In Internet’s Way: Radical, Terrorist Islamists on the Free Highway

In Internet’s Way: Radical, Terrorist Islamists on the Free Highway

Raphael Cohen-Almagor (Department of Politics and International Studies, The University of Hull, Hull, UK)
Copyright: © 2012 |Pages: 20
DOI: 10.4018/ijcwt.2012070104
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Abstract

The article is opened with definitions of terms utilized throughout the article. Terrorism is defined as the threat or employment of violence against noncombatant targets for political, religious, or ideological purposes by sub-national groups and/or clandestine individuals who are willing to justify all means to achieve their goals. Terrorist conduct is designed to attract attention to the terrorist’s cause and to spread fear and anxiety among wide circles of the targeted population. Subsequently the author analyses how terrorists use the Internet, and what can be done to counter their activities. The Internet is used to disseminate information, for propaganda, indoctrination, networking, psychological warfare, socialization, motivation, fund raising, spreading tactics, recruitment, planning activities and coordination. As the Internet became a major arena for modern terrorists, we need to devise appropriate methods to forestall their activities and establish security.
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2. Definitions And Background Information

The word “terror” comes from the Latin “terrere,” meaning “to frighten” or “to scare” (Matusitz, 2013, p. 1). For the purposes of this study, terrorism is defined as the threat or employment of violence against noncombatant targets for political, religious, or ideological purposes by sub-national groups and/or clandestine individuals who are willing to justify all means to achieve their goals. Terrorist conduct is designed to attract attention to the terrorist’s cause and to spread fear and anxiety among wide circles of the targeted population (Cohen-Almagor, 2005).1 Terrorism is usually the work of a small number of committed individuals who strive for what they perceive as the “greater good” of a larger group with whom the terrorists identify.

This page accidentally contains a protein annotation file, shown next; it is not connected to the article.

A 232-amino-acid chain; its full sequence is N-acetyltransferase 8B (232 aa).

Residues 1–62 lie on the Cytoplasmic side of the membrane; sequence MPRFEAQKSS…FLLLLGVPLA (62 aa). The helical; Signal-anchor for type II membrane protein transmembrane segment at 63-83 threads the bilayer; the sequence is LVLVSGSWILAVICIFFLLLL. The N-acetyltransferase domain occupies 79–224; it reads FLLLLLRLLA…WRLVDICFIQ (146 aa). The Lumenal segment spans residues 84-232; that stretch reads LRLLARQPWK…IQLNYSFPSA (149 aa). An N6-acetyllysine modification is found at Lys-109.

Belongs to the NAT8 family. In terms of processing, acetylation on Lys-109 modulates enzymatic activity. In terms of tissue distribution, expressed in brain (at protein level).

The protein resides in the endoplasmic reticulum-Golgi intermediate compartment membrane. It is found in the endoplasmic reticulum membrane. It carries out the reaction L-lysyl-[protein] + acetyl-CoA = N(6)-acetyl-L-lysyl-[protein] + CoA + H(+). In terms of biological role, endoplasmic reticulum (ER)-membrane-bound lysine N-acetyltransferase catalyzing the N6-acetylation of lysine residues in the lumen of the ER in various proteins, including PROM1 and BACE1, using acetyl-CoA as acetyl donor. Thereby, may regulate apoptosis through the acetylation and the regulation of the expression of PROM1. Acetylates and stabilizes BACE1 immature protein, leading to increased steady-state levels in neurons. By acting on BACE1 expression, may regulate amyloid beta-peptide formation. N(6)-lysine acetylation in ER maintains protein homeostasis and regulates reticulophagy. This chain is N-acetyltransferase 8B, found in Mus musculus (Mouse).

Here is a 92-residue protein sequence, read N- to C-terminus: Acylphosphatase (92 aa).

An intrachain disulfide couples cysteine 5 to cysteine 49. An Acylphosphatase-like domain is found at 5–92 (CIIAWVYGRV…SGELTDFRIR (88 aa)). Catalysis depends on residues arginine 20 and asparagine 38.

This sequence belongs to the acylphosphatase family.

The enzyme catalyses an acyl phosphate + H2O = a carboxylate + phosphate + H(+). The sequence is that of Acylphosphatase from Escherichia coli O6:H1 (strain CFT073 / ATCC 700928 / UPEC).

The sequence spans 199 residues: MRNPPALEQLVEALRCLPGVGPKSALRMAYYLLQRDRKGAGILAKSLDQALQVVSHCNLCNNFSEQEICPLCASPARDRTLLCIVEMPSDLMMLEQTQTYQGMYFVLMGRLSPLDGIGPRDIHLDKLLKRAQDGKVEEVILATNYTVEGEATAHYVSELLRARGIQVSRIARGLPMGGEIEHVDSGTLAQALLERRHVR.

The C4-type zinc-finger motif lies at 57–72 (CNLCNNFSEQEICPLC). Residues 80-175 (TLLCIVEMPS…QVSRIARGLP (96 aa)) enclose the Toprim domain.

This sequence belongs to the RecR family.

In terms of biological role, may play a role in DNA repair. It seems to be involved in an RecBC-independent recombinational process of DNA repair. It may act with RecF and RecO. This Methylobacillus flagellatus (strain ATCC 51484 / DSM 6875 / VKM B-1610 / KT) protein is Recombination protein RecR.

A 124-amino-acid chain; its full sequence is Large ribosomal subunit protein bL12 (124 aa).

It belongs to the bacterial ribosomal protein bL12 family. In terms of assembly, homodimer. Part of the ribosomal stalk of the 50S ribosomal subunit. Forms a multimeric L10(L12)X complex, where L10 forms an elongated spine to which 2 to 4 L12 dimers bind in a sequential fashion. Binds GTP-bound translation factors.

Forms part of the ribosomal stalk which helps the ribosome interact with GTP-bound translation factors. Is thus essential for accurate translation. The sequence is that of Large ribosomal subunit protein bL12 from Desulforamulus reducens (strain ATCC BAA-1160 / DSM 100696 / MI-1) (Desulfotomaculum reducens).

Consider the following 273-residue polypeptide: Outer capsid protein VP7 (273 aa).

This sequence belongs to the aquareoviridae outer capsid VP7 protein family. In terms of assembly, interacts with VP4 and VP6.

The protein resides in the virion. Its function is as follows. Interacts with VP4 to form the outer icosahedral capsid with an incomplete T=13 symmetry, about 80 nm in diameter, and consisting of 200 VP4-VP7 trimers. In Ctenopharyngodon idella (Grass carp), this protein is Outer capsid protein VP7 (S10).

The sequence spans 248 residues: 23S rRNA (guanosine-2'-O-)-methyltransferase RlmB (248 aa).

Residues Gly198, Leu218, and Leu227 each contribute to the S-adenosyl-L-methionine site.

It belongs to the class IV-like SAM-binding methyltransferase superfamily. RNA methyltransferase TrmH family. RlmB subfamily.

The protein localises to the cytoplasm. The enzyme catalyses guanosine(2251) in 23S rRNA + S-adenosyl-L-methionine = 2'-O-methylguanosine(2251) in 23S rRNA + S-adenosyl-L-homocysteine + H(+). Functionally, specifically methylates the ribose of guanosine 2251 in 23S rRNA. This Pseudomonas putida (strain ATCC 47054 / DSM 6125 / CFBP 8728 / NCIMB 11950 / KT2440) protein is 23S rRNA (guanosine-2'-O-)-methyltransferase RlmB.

The Office of the Coordinator for Counterterrorism (2011) in the US State Department (S/CT) continually monitors the activities of terrorist groups active around the world. In May 2011, it listed 48 terrorist organizations. More than 30 of them were established by radical, terrorist Islamic groups. The majority of those terrorist groups use the Internet as a primary tool for their activities. The number of pro-terrorism websites is estimated to have increased from approximately 12 in 1998 to more than 4,700 by 2005 (Ariza, 2005). These websites use slogans to catch attention, often offering items for sale (such as T-shirts, badges, flags, and video or audio cassettes). Frequently the websites are designed to draw local supporters, providing information in a local language about the activities of a local cell as well as those of the larger organization. The website is, thus, a recruiting tool as well as a basic educational link for local sympathizers and supporters (Neville-Jones, 2011; Forest, 2006).

Cyberterrorism is a particular form of terrorism conducted by information technology. It is defined as ideologically-politically motivated attacks against information infrastructures which result in violence against government agencies and officials as well as noncombatant targets. Such criminal acts through computers are perpetrated by sub-national groups and clandestine agents may result in death and/or destruction, creating terror for the purpose of coercing governments to change their policies. Cyberterrorism can potentially undermine a country’s economy by attacking the critical infrastructure of major cities as dams, nuclear reactors, water and power supplies are operating via computers. Banks and other financial institutions might also be crippled by such attacks (Janczewski & Colarik, 2008).

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